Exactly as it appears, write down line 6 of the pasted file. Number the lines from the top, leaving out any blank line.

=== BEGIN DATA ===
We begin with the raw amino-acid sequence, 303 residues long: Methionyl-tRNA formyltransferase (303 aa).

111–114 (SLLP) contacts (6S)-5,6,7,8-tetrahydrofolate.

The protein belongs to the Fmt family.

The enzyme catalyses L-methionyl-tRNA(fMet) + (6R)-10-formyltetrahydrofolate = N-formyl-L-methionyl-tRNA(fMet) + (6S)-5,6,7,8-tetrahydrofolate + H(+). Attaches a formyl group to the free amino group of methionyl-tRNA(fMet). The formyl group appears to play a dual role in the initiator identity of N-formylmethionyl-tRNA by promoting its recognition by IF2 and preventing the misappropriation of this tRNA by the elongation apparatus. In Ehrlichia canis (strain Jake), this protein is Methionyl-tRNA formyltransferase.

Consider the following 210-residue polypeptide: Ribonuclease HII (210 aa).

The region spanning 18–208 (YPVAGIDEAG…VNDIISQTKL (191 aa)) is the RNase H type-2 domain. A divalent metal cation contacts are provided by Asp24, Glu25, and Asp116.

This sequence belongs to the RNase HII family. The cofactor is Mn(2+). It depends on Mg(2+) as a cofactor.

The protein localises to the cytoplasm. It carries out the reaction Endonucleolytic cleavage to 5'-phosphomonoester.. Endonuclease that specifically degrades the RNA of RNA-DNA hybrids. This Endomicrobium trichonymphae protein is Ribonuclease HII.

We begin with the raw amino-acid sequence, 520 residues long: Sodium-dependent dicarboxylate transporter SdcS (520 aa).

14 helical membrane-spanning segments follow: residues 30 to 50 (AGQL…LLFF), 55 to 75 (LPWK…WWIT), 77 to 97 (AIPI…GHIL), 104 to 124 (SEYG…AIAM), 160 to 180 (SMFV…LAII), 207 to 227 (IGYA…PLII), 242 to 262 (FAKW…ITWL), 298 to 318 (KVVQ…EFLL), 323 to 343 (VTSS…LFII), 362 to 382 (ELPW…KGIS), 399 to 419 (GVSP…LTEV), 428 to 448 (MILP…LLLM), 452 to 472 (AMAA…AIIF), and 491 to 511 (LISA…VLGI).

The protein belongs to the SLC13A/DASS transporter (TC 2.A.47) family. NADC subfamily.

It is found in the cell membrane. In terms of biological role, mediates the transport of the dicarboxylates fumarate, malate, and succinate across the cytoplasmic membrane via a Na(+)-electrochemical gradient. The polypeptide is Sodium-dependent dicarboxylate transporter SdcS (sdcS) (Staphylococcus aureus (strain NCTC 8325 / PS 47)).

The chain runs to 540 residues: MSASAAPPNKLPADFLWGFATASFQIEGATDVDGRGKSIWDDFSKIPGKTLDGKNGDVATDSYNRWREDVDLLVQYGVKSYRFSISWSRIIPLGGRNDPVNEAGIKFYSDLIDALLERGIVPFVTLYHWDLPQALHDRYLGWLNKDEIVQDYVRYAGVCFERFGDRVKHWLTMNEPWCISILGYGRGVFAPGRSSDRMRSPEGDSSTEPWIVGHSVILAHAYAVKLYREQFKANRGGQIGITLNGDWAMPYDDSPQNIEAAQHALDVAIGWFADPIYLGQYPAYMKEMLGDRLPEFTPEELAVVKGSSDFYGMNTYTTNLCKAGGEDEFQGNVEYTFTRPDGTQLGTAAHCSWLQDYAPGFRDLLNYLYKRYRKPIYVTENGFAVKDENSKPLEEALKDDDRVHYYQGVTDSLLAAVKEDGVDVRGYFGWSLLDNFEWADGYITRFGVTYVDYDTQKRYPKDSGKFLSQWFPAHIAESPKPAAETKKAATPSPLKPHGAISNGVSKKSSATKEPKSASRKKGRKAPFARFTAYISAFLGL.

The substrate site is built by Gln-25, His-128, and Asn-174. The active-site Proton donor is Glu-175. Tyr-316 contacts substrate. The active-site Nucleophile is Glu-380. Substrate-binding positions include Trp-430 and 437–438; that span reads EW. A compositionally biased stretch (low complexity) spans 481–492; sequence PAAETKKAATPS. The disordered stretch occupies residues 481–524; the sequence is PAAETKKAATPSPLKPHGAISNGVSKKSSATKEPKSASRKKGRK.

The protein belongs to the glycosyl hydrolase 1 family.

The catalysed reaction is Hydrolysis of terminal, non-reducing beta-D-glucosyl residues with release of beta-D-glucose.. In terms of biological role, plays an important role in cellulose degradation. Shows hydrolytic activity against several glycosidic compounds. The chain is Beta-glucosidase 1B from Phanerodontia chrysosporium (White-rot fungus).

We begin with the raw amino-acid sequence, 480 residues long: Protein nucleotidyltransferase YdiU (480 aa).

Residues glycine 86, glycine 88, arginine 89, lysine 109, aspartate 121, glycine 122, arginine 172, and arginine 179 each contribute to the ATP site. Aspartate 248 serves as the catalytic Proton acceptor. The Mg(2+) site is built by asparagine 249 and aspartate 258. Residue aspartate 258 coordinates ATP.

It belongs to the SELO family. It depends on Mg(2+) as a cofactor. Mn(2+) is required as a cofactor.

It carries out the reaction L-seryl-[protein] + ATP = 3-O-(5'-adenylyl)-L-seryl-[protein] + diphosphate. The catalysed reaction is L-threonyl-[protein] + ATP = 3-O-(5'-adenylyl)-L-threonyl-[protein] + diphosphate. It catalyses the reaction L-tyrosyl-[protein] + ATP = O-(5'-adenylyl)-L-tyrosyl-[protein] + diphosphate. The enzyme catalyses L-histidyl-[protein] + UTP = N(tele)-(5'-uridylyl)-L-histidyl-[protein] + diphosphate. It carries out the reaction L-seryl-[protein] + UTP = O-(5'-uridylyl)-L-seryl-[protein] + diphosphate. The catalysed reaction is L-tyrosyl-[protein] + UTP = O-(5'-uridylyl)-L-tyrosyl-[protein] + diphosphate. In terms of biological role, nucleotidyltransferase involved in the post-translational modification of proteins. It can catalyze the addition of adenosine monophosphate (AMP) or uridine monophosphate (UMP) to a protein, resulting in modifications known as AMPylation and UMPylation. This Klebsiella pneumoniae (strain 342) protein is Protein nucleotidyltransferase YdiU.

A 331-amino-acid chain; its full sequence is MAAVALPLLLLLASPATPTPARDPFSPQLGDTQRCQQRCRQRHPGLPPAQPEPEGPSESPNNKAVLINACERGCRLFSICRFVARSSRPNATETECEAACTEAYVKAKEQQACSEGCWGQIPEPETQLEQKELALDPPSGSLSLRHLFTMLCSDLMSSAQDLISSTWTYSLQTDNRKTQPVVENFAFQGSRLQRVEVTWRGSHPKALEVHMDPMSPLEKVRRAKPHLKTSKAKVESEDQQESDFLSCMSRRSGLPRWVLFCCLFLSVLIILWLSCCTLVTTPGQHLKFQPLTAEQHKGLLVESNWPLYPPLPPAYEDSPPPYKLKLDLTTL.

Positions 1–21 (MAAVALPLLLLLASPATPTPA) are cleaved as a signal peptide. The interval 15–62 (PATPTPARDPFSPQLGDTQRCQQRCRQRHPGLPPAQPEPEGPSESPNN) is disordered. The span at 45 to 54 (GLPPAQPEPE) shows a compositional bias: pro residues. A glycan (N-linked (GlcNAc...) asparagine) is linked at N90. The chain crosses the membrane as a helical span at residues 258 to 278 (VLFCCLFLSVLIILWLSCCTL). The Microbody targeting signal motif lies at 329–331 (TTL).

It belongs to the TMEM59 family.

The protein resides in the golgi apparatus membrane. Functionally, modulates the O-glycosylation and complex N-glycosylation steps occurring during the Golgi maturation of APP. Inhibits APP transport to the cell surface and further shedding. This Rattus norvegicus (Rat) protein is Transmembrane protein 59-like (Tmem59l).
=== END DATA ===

The region spanning 18–208 (YPVAGIDEAG…VNDIISQTKL (191 aa)) is the RNase H type-2 domain. A divalent metal cation contacts are provided by Asp24, Glu25, and Asp116.